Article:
Growing Peas Garden Insider Secret Guide
Last updated: 10/08/2018
Peas are one of those vegetables that are woven into our everyday lives and culture. Remember the movie Forest Gump and the famous line, “Me and Jenny goes together like peas and carrots.” Yes, peas do seem to mix well with carrots.
Have you ever wanted to grow peas in your garden? Want to save some money at the supermarket because man those sugar snap peas are expensive.
You will find a treasure trove of growing pea garden tips to help you get your green thumb. You will have so many peas that your old aunt’s Pea Soup recipe will be a dance in your mouth from your garden peas you grow.
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- Pea Pod History
- The Joys of Growing Peas
- Step by Step Guide on How to Plant Peas
- Are Pea Plants able to be transplanted?
- Planting Peas on a Trellis
- Where is the Ideal Location For Growing Peas
- When is the Best Time for Growing Peas
- Companion Planting for Peas
- Care for your Growing Peas
- Harvesting Your Peas
- Saving Pea Seeds
- Varieties of Peas to Grow
- Pea Planting & Growing Guide
See if you discover our insider secret tips on how to grow peas.
Growing Peas is easy to do and one of the first vegetables you can plant in the spring or late in the summer. You simply sow your peas when the soil temperatures are at least 60°F (16°C) or above. They prefer a spot in full sun to part shade.
It is best to inoculate the pea seeds with a bacteria called Rhizobia for new garden beds or you can provide some rich vermicompost. Ideally, you need some form of a trellis to make it easier to grow. The peas are typically ready to harvest within 7 to 10 weeks.
The following pea growing garden tips are geared for growing your peas in your garden soil beds via direct sowing. You may also grow the peas in a container, but you want to ensure you can have some type of vertical trellis.
Some of the vines can get pretty tall, so be aware of that when choosing your container. You may want to place your container of pea plants next to a built-in trellis.
Check out our guide to growing peas in a container here for more information.
Pea Pod History
Peas (Pisum sativum) was found mostly in Eastern & Mediterranean Europe from as early as 4800 BC. They are among the earliest types of cultivated vegetables that are known to have been grown.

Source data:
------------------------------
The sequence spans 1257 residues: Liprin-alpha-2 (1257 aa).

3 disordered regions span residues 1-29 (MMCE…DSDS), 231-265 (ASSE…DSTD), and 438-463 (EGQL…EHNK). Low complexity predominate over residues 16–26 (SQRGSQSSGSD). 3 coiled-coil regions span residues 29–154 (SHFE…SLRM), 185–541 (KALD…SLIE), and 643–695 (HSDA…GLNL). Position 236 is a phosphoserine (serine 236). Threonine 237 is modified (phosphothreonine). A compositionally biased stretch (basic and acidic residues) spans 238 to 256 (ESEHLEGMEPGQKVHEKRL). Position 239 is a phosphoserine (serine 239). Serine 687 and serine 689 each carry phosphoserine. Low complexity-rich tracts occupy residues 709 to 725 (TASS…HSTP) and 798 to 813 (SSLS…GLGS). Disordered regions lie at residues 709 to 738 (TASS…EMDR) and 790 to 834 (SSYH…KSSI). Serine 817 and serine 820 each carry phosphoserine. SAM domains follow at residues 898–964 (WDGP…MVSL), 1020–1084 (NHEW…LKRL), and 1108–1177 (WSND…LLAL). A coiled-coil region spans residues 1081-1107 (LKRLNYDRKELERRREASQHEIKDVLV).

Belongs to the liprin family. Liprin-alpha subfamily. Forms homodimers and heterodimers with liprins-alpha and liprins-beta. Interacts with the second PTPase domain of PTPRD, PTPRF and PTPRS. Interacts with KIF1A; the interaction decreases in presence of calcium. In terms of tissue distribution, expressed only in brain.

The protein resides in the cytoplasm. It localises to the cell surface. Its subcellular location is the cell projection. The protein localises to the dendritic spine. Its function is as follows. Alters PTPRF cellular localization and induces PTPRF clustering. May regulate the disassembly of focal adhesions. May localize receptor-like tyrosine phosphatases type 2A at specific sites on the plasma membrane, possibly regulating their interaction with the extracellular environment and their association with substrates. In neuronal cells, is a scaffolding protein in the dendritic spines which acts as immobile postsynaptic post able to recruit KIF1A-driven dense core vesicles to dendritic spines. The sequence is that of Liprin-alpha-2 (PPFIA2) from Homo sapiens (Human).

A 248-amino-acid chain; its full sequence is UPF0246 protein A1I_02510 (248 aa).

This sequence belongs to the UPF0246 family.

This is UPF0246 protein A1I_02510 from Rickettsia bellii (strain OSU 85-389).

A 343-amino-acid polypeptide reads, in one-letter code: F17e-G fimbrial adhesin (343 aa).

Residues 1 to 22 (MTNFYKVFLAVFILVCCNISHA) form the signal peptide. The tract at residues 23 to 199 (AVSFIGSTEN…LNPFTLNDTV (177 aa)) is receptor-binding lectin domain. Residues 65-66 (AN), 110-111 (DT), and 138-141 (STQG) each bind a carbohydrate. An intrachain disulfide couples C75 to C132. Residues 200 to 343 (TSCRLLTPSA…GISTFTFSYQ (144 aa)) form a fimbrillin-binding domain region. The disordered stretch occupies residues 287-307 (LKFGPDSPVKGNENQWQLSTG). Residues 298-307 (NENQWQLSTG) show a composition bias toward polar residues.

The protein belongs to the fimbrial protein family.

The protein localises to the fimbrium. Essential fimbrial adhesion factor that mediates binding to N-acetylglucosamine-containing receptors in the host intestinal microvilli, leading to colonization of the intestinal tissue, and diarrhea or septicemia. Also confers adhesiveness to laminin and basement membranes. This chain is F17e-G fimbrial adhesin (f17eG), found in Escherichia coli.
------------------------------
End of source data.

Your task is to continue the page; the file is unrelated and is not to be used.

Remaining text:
There were even reports of evidence being found in mud sites near Bronze Age Swiss lake dwellers that are believed to be about 5000 years old. These were mainly dried and used in some of the many food staples during those times.
The Romans actually thought they were poisonous if eaten fresh instead of dried. Crazy they missed out on some killer snap pea stir-fry dishes. The French really popularized eating fresh peas in the 1600s when King Louis XIV became a Green thumb Gardener. He was growing peas like a boss back then.
Here is insider secret #1, the French are not known for their beans (French cut beans), but their innovation of peas.
In modern times, you will peas are eaten fresh, steamed with butter and paired up with carrots like Forest and Jenny. They come eaten in pods, shelled, and range from mildly sweet-savory to really sweet.
You will see pea pods lavishly used Asian stir-fried dishes and fresh peas will speckly many popular Indian dishes. You also can’t leave the southern US without trying some split pea soup flavored with a hammock.
All this writing about peas is making me crave a spicy stir fry with snap peas.
You might wonder how can add to the legacy of peas. You can do your part by planting a variety of peas plants in your garden this spring and fall. It is a so simple to grow these lovely little green spheres of sweet bliss.
Trust me, there is nothing like picking fresh pea pods from your garden and eating before you can make it back to your kitchen. The kids love them as well, so they don’t make it far, so plant more than you think you need.
The Joys of Growing Peas
There are way too many reasons why you need to grow peas in your garden. First off, they are one of the earliest crops out there that you can grow.
Imagine picking peas from your fresh garden outside in late February to early March. Yes, if you live in areas near the equator (think Southern US), then your soil could reach the optimal temperatures to plant.
Ideally, a spot in the most sunlight would be best to grow them faster since the sun is out less during this time.
Here are a few other reasons to get peas growing in your garden:
- Earliest Spring Vegetable – You know how it is packed in your house with shorter days and piles of snow in your driveway. The seed catalogs can only hold you so far as you check if your soil can be worked.
Some gardeners even plant peas in the winter to ensure the crop will be ready for the spring. That’s what we do. We start growing peas during early October and they survive the weather in zone 7B for February pickings. Eating fresh peas in February is insider secret #2
- Nature’s own daily multivitamin– Peas are packed with phytonutrients, minerals, vitamins, and antioxidants. Not to mention that 100g of peas provides 16% of your daily folic acid needs and 67% of your vitamin c (take that…oranges).